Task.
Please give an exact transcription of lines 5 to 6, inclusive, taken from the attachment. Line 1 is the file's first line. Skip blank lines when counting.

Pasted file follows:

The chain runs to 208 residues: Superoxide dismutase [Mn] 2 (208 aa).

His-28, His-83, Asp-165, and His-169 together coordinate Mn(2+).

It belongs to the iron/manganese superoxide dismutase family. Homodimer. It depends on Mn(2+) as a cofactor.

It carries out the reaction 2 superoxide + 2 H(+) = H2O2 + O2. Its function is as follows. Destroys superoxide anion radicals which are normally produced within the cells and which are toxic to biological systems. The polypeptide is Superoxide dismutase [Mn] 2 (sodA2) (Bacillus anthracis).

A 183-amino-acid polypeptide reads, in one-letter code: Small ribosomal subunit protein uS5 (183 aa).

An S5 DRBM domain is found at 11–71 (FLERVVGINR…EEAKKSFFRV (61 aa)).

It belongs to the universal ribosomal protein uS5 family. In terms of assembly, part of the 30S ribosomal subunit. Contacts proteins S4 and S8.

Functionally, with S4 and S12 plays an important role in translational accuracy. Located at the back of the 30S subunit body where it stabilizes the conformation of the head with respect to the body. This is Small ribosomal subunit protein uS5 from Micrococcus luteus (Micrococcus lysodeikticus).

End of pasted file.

A 183-amino-acid polypeptide reads, in one-letter code: Small ribosomal subunit protein uS5 (183 aa).

An S5 DRBM domain is found at 11–71 (FLERVVGINR…EEAKKSFFRV (61 aa)).